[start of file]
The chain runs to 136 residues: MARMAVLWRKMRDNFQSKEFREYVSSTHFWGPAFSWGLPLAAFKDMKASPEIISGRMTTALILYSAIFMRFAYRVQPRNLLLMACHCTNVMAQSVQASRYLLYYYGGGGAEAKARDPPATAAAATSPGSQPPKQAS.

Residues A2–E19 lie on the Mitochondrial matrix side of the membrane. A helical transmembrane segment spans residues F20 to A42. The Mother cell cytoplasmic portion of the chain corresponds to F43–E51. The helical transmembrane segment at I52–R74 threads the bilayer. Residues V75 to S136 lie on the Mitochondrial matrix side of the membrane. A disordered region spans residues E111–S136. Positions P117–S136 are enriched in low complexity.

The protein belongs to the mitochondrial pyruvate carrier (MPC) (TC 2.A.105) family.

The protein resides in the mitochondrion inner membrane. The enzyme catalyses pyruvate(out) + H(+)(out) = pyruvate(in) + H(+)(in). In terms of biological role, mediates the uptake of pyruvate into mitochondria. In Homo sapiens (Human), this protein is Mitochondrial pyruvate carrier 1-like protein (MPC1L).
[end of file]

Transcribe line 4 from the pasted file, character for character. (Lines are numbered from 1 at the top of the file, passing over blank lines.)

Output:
The protein resides in the mitochondrion inner membrane. The enzyme catalyses pyruvate(out) + H(+)(out) = pyruvate(in) + H(+)(in). In terms of biological role, mediates the uptake of pyruvate into mitochondria. In Homo sapiens (Human), this protein is Mitochondrial pyruvate carrier 1-like protein (MPC1L).